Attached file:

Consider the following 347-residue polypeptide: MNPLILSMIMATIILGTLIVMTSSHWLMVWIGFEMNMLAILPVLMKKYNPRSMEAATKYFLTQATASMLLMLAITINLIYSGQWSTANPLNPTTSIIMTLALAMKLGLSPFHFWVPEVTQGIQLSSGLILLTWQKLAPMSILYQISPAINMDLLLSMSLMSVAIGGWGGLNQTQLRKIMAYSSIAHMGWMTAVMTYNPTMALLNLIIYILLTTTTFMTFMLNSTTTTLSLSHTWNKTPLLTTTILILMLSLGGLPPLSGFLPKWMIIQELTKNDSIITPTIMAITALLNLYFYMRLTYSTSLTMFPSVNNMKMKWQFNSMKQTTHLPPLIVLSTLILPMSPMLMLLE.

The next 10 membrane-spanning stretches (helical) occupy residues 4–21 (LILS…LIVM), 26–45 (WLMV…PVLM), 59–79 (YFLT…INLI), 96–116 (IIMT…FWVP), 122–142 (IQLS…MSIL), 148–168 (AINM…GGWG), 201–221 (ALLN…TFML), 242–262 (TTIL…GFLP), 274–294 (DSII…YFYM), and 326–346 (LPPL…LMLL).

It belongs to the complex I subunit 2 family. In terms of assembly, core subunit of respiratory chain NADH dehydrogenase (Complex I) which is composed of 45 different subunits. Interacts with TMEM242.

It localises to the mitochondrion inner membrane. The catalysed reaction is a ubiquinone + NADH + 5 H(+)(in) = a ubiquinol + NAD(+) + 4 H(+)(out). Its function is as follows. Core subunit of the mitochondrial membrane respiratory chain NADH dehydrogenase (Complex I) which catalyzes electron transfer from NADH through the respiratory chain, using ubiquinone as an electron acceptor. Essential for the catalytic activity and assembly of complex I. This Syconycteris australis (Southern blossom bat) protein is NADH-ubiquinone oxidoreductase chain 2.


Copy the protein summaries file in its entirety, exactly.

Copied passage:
Consider the following 347-residue polypeptide: MNPLILSMIMATIILGTLIVMTSSHWLMVWIGFEMNMLAILPVLMKKYNPRSMEAATKYFLTQATASMLLMLAITINLIYSGQWSTANPLNPTTSIIMTLALAMKLGLSPFHFWVPEVTQGIQLSSGLILLTWQKLAPMSILYQISPAINMDLLLSMSLMSVAIGGWGGLNQTQLRKIMAYSSIAHMGWMTAVMTYNPTMALLNLIIYILLTTTTFMTFMLNSTTTTLSLSHTWNKTPLLTTTILILMLSLGGLPPLSGFLPKWMIIQELTKNDSIITPTIMAITALLNLYFYMRLTYSTSLTMFPSVNNMKMKWQFNSMKQTTHLPPLIVLSTLILPMSPMLMLLE.

The next 10 membrane-spanning stretches (helical) occupy residues 4–21 (LILS…LIVM), 26–45 (WLMV…PVLM), 59–79 (YFLT…INLI), 96–116 (IIMT…FWVP), 122–142 (IQLS…MSIL), 148–168 (AINM…GGWG), 201–221 (ALLN…TFML), 242–262 (TTIL…GFLP), 274–294 (DSII…YFYM), and 326–346 (LPPL…LMLL).

It belongs to the complex I subunit 2 family. In terms of assembly, core subunit of respiratory chain NADH dehydrogenase (Complex I) which is composed of 45 different subunits. Interacts with TMEM242.

It localises to the mitochondrion inner membrane. The catalysed reaction is a ubiquinone + NADH + 5 H(+)(in) = a ubiquinol + NAD(+) + 4 H(+)(out). Its function is as follows. Core subunit of the mitochondrial membrane respiratory chain NADH dehydrogenase (Complex I) which catalyzes electron transfer from NADH through the respiratory chain, using ubiquinone as an electron acceptor. Essential for the catalytic activity and assembly of complex I. This Syconycteris australis (Southern blossom bat) protein is NADH-ubiquinone oxidoreductase chain 2.